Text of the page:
Glaeser: I think the most important thing cities do today is to allow the creation of new ideas. Chains of collaborative brilliance have always been responsible for human kind’s greatest hits. We have seen this in cities for millennia – Socrates and Plato bickered on an Athenian street corner; we saw it again in Florence with the ideas that went from Brunelleschi to Donatello to Masaccio to Filippino Lippi and to the Florentine Renaissance. It helps us to know each other, learn from each other and to collectively create something great. In some sense, cities are making us more human.Of course, just being in a city isn't enough. You also have to get out of the house, and you have to hang out in the right places at the right time.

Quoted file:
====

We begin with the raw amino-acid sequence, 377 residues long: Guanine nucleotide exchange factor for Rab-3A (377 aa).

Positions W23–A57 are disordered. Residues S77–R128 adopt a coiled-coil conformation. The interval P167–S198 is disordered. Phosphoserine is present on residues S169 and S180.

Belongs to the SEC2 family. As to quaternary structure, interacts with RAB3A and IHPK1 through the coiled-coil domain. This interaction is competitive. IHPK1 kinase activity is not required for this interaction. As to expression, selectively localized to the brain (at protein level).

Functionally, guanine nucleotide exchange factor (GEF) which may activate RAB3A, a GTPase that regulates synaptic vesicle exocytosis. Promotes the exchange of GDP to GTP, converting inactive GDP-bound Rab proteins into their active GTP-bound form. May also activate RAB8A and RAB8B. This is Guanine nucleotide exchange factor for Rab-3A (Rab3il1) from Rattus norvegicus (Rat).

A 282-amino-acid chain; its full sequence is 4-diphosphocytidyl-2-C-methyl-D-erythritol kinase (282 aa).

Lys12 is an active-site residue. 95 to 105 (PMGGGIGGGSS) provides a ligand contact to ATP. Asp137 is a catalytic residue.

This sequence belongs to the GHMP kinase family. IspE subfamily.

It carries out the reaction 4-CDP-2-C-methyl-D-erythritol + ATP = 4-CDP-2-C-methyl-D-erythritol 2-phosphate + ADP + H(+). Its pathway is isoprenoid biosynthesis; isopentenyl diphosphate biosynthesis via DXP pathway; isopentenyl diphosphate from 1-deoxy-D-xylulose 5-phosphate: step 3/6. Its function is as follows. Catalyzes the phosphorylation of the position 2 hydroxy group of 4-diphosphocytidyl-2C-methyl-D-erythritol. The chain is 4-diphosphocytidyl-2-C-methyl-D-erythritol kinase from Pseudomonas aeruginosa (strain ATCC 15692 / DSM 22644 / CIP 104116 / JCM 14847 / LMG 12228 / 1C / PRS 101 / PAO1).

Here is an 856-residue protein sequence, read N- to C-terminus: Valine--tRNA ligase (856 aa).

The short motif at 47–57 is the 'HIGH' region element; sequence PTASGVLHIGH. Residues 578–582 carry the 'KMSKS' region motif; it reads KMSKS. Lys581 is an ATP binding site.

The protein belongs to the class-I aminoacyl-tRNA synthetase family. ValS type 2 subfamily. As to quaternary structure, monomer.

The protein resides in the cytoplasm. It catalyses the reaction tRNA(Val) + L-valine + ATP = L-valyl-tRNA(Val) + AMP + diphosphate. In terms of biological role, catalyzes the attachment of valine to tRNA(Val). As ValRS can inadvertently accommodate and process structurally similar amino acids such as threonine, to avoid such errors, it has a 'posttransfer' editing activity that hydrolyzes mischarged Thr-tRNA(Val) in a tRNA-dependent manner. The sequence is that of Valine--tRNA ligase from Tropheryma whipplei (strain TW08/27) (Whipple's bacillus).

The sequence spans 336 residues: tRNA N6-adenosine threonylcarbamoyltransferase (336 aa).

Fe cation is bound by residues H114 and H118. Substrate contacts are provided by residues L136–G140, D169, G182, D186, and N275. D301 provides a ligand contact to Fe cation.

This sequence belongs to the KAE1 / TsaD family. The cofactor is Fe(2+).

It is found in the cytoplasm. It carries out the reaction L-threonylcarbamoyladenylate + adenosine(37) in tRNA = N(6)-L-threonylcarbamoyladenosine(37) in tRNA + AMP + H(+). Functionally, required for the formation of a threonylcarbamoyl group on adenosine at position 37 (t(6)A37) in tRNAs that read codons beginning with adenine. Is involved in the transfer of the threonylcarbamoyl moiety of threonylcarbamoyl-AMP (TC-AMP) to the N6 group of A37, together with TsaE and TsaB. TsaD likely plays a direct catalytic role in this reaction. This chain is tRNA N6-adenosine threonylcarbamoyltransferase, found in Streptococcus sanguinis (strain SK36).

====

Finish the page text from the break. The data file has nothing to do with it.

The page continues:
Our greatest asset as a species is the ability to learn from the people around us. We come out of the womb with this remarkable ability to take in information from those people – parents, peers, teachers – that are near us. Cities enable us to get smart by being around other smart people. I think this explains why cities have not become obsolete over the past thirty years.
Which only raises the question: where are the right places? This differs from city to city, of course. And among cities. What is it about ancient Athens, Renaissance Florence, interwar Paris, and modern-day New York that make them intellectual centers? (And if it is no longer New York, where is it?)